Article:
Gehan Gunatilleke

Early Career Fellow - Bonavero Institute of Human Rights - October 2021 - 2024

Other affiliations

Pembroke College


Gehan Gunatilleke is a lawyer specialising in constitutional law, and international human rights law. His research focuses on religious freedom, free speech, and social cohesion. He is an Early Career Fellow at the Bonavero Institute of Human Rights, and is soon to be a Junior Research Fellow in Religion and Frontier Challenges at Pembroke College (from January 2022).

Gehan has a DPhil in Law and an MSt in International Human Rights Law from the University of Oxford. He is a former Commonwealth Scholar, and a recipient of the Mr and Mrs Kenny Lam Scholarship in Law at St Catherine's College. Gehan has an LL.M from Harvard Law School, where he was a Fulbright Scholar and a Dean's Scholar in International Human Rights. He was also a visiting fellow at Harvard Law School's Programme on Law and Society in the Muslim World in 2020/21.

Gehan is a former advisor to the Sri Lankan Foreign Ministry (2015-2018), where he specialised in international treaty compliance, and negotiation. He has served on legislative drafting committees that have drafted key human rights laws in Sri Lanka including the International Convention for the Protection of All Persons from Enforced Disappearance Act. His advocacy work in Sri Lanka has focused primarily on combating ethno-religious violence and state regulation of mainstream and social media. He is also a founding partner at LexAG, a law firm specialising in Sri Lankan civil and public law.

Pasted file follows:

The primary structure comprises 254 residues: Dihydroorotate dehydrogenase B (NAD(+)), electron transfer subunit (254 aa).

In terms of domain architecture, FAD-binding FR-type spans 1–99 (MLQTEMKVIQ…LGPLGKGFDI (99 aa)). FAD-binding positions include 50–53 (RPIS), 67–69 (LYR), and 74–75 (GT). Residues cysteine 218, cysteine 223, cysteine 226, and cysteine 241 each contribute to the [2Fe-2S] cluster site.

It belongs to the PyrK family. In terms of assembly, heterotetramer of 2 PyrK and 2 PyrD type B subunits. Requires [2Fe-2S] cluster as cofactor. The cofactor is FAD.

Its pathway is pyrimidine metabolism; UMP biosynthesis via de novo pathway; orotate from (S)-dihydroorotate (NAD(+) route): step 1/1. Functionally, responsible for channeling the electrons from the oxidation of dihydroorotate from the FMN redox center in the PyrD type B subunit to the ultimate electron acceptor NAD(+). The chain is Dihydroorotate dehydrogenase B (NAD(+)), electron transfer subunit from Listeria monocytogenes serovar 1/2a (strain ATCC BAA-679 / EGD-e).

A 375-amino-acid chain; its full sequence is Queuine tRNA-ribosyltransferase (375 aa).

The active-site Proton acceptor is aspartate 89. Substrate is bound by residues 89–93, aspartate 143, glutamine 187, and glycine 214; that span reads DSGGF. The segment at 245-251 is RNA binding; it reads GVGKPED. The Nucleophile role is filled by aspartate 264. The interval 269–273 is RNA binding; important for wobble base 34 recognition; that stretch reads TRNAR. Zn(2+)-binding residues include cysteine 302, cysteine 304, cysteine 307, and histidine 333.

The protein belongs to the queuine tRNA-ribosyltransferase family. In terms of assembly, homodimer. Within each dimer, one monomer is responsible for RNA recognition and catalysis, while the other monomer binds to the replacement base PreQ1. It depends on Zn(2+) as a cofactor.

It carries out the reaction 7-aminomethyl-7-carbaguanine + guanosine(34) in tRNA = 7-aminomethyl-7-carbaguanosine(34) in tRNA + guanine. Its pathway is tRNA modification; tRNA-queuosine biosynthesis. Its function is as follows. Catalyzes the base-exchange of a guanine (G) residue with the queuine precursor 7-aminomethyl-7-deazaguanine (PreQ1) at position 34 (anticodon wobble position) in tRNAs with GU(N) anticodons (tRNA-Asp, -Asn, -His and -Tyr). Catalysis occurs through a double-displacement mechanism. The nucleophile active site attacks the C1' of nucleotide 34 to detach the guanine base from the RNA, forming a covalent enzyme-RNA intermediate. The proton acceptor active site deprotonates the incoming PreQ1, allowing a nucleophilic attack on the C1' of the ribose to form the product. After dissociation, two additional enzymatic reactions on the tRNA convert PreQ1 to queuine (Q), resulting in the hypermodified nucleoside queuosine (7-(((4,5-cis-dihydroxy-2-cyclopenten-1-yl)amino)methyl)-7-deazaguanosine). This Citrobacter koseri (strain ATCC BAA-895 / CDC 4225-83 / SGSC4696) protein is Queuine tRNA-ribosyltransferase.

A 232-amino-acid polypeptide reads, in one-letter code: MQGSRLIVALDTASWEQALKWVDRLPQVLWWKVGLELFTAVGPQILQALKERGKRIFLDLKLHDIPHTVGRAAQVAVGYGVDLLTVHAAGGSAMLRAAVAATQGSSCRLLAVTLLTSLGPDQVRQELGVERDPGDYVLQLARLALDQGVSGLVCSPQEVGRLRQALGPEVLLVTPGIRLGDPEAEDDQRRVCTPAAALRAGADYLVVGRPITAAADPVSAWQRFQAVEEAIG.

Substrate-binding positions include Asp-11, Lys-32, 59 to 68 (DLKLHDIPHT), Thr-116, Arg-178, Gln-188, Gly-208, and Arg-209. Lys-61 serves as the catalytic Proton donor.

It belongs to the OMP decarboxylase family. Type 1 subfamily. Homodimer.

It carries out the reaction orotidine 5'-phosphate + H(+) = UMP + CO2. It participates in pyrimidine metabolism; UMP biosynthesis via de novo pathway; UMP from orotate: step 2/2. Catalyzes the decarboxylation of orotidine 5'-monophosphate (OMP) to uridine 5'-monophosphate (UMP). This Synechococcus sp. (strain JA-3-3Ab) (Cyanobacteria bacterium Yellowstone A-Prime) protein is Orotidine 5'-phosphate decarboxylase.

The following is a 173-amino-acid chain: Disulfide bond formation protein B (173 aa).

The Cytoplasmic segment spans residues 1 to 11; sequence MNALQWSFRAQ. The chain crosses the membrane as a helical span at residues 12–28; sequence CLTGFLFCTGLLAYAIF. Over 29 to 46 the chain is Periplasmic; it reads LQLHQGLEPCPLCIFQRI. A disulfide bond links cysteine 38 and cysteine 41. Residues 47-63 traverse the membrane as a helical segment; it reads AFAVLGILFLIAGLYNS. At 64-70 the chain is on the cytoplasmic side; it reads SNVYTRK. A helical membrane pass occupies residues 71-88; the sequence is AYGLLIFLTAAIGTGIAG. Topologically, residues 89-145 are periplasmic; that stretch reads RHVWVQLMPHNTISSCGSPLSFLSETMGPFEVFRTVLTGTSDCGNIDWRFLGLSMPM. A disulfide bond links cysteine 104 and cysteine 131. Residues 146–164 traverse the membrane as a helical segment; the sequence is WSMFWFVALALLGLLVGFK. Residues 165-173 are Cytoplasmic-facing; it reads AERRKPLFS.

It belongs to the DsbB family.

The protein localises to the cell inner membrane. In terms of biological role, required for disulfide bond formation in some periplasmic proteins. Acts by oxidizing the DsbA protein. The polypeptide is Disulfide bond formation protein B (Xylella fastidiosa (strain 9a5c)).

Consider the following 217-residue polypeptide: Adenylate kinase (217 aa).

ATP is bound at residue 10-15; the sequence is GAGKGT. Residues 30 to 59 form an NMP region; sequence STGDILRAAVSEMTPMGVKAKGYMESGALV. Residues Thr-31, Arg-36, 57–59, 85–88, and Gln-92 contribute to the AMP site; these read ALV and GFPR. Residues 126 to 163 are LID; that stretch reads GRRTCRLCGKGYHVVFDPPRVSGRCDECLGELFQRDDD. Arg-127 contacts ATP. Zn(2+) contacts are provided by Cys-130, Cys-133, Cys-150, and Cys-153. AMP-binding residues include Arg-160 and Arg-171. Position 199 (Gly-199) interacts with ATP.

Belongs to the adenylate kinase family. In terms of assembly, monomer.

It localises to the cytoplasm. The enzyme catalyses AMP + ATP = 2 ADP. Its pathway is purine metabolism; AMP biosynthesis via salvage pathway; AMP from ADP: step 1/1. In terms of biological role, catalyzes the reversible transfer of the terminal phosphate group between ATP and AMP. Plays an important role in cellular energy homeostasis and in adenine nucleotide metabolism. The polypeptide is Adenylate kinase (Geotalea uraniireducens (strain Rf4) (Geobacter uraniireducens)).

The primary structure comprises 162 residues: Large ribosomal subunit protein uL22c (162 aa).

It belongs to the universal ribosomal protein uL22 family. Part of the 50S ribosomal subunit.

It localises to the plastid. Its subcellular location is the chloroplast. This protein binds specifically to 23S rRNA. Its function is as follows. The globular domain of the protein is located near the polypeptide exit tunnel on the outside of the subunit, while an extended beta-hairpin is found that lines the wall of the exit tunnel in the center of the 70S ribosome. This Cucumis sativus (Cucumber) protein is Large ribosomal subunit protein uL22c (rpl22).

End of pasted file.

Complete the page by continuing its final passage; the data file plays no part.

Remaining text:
Gehan has taught post-graduate courses on human rights, democratisation, and development, and is currently a visting lecturer at the Centre for the Study of Human Rights at the University of Colombo. He has authored several publications, including 'The Chronic and the Entrenched: Ethno-religious Violence in Sri Lanka' (2018), and 'Confronting the Complexity of Loss: Perspectives on Truth, Memory and Justice in Sri Lanka' (2015).

Research Interests

Human Rights Law, Freedom of Expression, Freedom of Religion